“Compassion constitutes a radical form of criticism, for it announces that the hurt is to be taken seriously, that the hurt is not to be accepted as normal and natural but is an abnormal and unacceptable condition for humanness.”
Walter Brueggeman (The Prophetic Imagination)
Compassion is a mammalian emotion. If you own a dog or cat, you know that when one of them is hurt, or sick, or young and mewling, the others go to see what they can do to comfort. I had a dog named Whiskers who allowed two kittens to cuddle up against his belly to sleep, just as though he were their mother. We've all watched the sweet videos of Koko, the gorilla, and the kitten she loved, and named “All Ball.” Mammals are capable of love, care, and compassion for other creatures, no matter what species they may be.
We also care when we witness injustice to others. The children of Syria comes to mind; and watching the horror of their being caught up in a war they neither understand nor can escape. We have deep remorse and compassion for cultures that have been decimated by colonialism, like our own Native American tribes. We carry enduring guilt for what our forebears did to black and brown people, and for our own unacknowledged bias and ignorance. Sometimes, compassion weighs us down, and we have to shut down for a while. I'm not excusing any of these things, since it is the very weight of our compassion that convicts us. We know the hurt is not going away, and that we must take it seriously.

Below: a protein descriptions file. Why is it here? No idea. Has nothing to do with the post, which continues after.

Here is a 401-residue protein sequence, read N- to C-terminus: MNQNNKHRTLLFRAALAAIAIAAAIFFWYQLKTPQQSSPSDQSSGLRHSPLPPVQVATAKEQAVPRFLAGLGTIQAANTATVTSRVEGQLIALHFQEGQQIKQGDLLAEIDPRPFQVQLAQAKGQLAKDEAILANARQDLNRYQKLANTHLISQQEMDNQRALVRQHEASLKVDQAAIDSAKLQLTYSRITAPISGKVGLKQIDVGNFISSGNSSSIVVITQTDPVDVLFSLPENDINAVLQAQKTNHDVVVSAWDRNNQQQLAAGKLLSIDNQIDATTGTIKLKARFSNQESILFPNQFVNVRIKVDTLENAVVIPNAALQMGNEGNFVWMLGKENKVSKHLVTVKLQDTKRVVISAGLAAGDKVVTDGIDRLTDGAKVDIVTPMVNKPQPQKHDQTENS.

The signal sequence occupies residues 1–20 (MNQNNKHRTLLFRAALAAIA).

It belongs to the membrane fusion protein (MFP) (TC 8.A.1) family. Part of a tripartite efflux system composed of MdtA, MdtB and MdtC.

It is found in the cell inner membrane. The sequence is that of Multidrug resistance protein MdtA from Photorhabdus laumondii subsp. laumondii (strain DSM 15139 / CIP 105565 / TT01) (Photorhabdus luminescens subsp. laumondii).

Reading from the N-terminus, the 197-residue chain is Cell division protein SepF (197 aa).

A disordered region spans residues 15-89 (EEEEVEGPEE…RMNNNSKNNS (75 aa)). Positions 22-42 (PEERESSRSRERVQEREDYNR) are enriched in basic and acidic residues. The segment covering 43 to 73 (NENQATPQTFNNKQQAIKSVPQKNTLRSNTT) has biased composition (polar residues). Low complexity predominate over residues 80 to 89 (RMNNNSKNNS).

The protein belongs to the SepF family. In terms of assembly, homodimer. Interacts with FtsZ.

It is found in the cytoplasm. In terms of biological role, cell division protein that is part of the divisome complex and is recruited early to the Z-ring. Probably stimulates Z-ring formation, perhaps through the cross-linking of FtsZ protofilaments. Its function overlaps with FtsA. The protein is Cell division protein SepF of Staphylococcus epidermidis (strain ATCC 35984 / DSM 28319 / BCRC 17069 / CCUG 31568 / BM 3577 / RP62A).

One of the reasons for the deep compassion fatigue gripping the world right now is that no one seems to have answers. Many groups are making attempts to right the wrongs of society, but some of those wrongs require that we all work together. That seems to be the highest hurdle for us as a species. Until we can agree to come together to solve the problems that exist, they will continue to haunt us and drag us down. Finding ways to heal the hurt will take all of us working together, and the first step in that process is admitting that inflicting harm is not the normal state of events, but is unacceptable in all human interactions. From bullying on the playground, to name calling in our halls of power and on our streets, we must reinstate compassion as the normal and expected means of communication.
In the Spirit,